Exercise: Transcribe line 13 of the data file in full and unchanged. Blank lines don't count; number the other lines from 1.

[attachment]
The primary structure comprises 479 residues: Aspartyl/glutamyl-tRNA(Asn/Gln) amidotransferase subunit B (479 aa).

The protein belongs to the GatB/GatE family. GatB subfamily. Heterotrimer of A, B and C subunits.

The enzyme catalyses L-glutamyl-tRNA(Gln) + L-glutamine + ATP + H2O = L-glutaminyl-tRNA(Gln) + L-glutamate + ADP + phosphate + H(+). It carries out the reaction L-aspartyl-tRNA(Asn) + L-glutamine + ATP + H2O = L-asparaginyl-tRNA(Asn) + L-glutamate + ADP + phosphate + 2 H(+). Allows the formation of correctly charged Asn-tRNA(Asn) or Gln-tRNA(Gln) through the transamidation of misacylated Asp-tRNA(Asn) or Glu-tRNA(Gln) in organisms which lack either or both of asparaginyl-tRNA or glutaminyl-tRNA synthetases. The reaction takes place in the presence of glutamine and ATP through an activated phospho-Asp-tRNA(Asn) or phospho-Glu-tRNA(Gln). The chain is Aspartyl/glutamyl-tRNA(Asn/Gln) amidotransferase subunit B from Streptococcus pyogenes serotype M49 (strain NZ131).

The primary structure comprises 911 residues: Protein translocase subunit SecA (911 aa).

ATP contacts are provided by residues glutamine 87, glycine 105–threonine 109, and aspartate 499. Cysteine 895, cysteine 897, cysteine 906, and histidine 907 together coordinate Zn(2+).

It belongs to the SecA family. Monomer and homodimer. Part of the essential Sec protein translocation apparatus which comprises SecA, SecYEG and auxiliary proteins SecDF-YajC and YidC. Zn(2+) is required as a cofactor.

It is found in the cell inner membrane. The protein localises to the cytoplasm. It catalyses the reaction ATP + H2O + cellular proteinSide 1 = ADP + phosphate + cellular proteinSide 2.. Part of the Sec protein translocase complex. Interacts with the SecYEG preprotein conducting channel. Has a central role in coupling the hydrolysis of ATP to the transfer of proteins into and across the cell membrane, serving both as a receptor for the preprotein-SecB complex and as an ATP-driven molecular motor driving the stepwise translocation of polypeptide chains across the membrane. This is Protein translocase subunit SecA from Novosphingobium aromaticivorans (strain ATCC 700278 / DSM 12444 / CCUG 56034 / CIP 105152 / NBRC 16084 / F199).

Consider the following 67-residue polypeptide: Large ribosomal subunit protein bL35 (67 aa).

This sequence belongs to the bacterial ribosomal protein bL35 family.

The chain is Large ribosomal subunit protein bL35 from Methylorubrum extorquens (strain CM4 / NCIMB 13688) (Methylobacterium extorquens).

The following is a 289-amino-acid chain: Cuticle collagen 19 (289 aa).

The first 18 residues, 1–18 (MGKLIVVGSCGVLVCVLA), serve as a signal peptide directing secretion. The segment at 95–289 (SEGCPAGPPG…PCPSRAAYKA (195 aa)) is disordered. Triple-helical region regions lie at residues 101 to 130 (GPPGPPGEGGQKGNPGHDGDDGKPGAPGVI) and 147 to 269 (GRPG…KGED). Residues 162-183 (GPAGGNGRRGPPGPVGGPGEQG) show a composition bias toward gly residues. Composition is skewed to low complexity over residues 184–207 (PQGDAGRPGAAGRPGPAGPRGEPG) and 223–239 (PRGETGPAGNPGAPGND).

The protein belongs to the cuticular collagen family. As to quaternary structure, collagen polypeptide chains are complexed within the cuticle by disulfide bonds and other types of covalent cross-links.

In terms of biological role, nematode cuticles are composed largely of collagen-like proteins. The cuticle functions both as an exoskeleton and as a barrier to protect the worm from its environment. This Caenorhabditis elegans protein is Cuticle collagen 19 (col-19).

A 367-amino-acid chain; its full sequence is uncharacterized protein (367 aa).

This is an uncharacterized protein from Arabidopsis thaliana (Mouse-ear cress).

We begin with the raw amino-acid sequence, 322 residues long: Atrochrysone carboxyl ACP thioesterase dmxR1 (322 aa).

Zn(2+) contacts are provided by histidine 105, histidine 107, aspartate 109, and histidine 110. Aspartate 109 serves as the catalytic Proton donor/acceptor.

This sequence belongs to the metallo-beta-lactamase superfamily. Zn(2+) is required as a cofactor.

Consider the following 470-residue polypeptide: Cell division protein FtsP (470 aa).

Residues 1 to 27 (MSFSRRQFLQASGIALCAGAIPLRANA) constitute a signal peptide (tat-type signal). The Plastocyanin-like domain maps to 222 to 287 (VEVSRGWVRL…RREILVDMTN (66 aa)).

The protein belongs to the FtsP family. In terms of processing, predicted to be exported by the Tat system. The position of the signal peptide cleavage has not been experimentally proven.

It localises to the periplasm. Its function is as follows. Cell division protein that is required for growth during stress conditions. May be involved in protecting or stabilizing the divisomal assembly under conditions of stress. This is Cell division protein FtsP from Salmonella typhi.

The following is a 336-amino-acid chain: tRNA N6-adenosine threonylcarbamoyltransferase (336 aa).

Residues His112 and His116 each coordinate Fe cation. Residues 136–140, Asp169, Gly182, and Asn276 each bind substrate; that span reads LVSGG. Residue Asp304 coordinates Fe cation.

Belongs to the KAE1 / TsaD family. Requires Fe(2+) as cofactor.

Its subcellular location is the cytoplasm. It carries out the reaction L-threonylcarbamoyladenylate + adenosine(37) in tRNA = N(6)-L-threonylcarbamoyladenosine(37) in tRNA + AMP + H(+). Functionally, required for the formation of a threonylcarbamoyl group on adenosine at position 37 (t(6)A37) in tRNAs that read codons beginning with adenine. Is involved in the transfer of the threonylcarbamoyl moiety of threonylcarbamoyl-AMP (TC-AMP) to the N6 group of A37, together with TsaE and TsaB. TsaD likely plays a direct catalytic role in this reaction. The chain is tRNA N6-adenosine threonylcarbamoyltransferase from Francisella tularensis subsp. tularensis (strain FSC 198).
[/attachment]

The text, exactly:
The protein belongs to the cuticular collagen family. As to quaternary structure, collagen polypeptide chains are complexed within the cuticle by disulfide bonds and other types of covalent cross-links.